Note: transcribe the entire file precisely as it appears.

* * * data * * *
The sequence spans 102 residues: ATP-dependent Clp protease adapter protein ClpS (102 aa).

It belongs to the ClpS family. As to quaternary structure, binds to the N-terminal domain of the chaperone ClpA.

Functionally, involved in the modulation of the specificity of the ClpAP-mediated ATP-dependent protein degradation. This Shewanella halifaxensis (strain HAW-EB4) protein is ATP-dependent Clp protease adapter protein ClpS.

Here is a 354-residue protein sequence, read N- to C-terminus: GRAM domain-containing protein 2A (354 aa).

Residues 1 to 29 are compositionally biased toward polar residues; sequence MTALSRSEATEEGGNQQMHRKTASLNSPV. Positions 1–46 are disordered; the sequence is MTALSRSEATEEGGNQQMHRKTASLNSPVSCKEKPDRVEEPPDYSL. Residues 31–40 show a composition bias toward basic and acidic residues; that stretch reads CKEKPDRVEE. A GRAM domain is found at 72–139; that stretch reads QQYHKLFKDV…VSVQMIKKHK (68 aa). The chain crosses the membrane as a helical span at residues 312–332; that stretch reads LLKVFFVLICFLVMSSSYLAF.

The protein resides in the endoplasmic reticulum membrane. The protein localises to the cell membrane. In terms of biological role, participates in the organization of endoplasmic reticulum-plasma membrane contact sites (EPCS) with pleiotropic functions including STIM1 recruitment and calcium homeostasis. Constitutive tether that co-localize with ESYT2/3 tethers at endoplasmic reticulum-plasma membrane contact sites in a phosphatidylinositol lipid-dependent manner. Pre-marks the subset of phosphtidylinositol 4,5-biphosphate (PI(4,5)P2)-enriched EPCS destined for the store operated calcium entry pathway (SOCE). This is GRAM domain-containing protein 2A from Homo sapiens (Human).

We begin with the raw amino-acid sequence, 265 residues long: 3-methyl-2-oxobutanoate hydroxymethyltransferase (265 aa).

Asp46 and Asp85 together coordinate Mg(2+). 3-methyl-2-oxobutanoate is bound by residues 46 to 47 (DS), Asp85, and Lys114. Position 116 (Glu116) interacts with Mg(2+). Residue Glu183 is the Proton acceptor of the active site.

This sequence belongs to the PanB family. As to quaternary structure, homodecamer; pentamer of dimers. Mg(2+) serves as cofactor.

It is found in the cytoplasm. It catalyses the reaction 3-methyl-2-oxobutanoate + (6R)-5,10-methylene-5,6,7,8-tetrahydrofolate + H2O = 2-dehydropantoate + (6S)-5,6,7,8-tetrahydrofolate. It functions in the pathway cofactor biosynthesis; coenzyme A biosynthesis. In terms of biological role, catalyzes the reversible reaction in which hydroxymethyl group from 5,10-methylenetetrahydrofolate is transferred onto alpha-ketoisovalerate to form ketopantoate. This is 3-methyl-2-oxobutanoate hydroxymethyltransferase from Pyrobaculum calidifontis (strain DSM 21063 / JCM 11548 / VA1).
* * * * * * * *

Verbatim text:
The sequence spans 102 residues: ATP-dependent Clp protease adapter protein ClpS (102 aa).

It belongs to the ClpS family. As to quaternary structure, binds to the N-terminal domain of the chaperone ClpA.

Functionally, involved in the modulation of the specificity of the ClpAP-mediated ATP-dependent protein degradation. This Shewanella halifaxensis (strain HAW-EB4) protein is ATP-dependent Clp protease adapter protein ClpS.

Here is a 354-residue protein sequence, read N- to C-terminus: GRAM domain-containing protein 2A (354 aa).

Residues 1 to 29 are compositionally biased toward polar residues; sequence MTALSRSEATEEGGNQQMHRKTASLNSPV. Positions 1–46 are disordered; the sequence is MTALSRSEATEEGGNQQMHRKTASLNSPVSCKEKPDRVEEPPDYSL. Residues 31–40 show a composition bias toward basic and acidic residues; that stretch reads CKEKPDRVEE. A GRAM domain is found at 72–139; that stretch reads QQYHKLFKDV…VSVQMIKKHK (68 aa). The chain crosses the membrane as a helical span at residues 312–332; that stretch reads LLKVFFVLICFLVMSSSYLAF.

The protein resides in the endoplasmic reticulum membrane. The protein localises to the cell membrane. In terms of biological role, participates in the organization of endoplasmic reticulum-plasma membrane contact sites (EPCS) with pleiotropic functions including STIM1 recruitment and calcium homeostasis. Constitutive tether that co-localize with ESYT2/3 tethers at endoplasmic reticulum-plasma membrane contact sites in a phosphatidylinositol lipid-dependent manner. Pre-marks the subset of phosphtidylinositol 4,5-biphosphate (PI(4,5)P2)-enriched EPCS destined for the store operated calcium entry pathway (SOCE). This is GRAM domain-containing protein 2A from Homo sapiens (Human).

We begin with the raw amino-acid sequence, 265 residues long: 3-methyl-2-oxobutanoate hydroxymethyltransferase (265 aa).

Asp46 and Asp85 together coordinate Mg(2+). 3-methyl-2-oxobutanoate is bound by residues 46 to 47 (DS), Asp85, and Lys114. Position 116 (Glu116) interacts with Mg(2+). Residue Glu183 is the Proton acceptor of the active site.

This sequence belongs to the PanB family. As to quaternary structure, homodecamer; pentamer of dimers. Mg(2+) serves as cofactor.

It is found in the cytoplasm. It catalyses the reaction 3-methyl-2-oxobutanoate + (6R)-5,10-methylene-5,6,7,8-tetrahydrofolate + H2O = 2-dehydropantoate + (6S)-5,6,7,8-tetrahydrofolate. It functions in the pathway cofactor biosynthesis; coenzyme A biosynthesis. In terms of biological role, catalyzes the reversible reaction in which hydroxymethyl group from 5,10-methylenetetrahydrofolate is transferred onto alpha-ketoisovalerate to form ketopantoate. This is 3-methyl-2-oxobutanoate hydroxymethyltransferase from Pyrobaculum calidifontis (strain DSM 21063 / JCM 11548 / VA1).